Matthew Troy - Citigroup

If I think about your efforts to monetize assets in the portfolio, one of the things you folks have is a tremendous plug and play into the commercial print end market. If I look at Xerox having scaled the learning curve and figured out how to interact with that market I also look competitively at folks like Canon , which are coming with significant new product introductions. You folks have a relationship with Canon. You've got access, they've got product breadth, which is something which has historically potentially been lacking relative to your concentration with NEXPRESS.

Are you exploring your strategic alternatives to expand the digital print offering? Might that be a build versus a partner decision? How do you think about that? That would be helpful.

Antonio Perez

We are exploring those. We are talking to many companies about it. We are looking for the mid-size and the low mid-size press space; it would probably be a relationship. Obviously we are cutting costs in what we have got, but to go lower than that, I think the logical thing for us is to be a partnership, so we are looking into that. It's in progress. The group is doing well.

The other issue that we have to deal with that group before you ask me - because you are going to ask me - is that we have to develop our consultancy business for the in-plan which we said that was after we have been very busy with integration. It is doing well but those two things are the two next things on the horizon that you can see for that group. The mid-end and low mid-end as far as presses and consulting in-plan activities. Further than that we have other plans for growth too, but it will be another time.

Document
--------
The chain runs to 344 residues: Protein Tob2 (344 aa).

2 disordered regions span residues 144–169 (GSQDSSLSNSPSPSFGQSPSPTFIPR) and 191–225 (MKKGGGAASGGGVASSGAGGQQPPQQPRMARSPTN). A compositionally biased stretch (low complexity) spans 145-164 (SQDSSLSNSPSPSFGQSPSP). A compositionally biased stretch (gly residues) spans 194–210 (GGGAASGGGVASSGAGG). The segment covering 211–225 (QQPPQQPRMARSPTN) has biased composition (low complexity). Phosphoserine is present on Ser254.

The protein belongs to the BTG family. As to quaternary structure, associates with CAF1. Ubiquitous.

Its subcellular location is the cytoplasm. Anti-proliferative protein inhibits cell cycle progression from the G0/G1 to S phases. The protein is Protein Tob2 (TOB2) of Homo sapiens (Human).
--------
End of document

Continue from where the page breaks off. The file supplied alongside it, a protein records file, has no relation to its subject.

Matthew Troy - Citigroup

Thank you for that. A question on the cash flow. Objective is $400 million to $600 million. You folks are confident those are obtainable? Could you just refresh us on how much of that will be comprised of asset or land sales? Concern being that it is hard to predict the timing and if something slips from November/December into January or February. I'm just trying to sense how that might impact that guidance?

Bob Brust

That was the problem we had last year, getting all of this lined up. We have a fairly significant number in there, somewhat similar to last year. Based on the way things are going, when we make a commitment like that to you guys, we try to have it backed up so if we miss something we still can make those numbers.

So we do have some back-up plans. We are working hard on inventories. We still have some receivables work to do and we get much more profitable in the second half which helps cash. So I felt pretty confident about it. We have done well in this year after year and in the second quarter. So I think we are in pretty good shape.

Many of the deals that we need to do, some of them are going to go in the third quarter, which makes me feel much better. We will discuss those at the third quarter call.

Matthew Troy - Citigroup

Okay, guys. Thanks for the visibility.

Operator

Our next question comes from Jack Kelly - Goldman Sachs.

Jack Kelly - Goldman Sachs

Good morning. I have a question about the digital earnings. If we take the midpoints of your range, that would give us about $400 million in digital earnings for the year and if I understood you correctly in answer to an earlier question, you thought the Consumer Digital imaging portion of that would be a breakeven for the year, suggesting you earn a total of $400 million from Graphic Communications and Health.

If that is the correct way to look at it, it just seems like that is a very healthy number for Graphic Communications to be able to contribute something like $200 million. I guess the issue is, was I wrong in understanding that if Consumer Digital Imaging breaks even or are you just talking about in the fourth quarter and it makes money before that?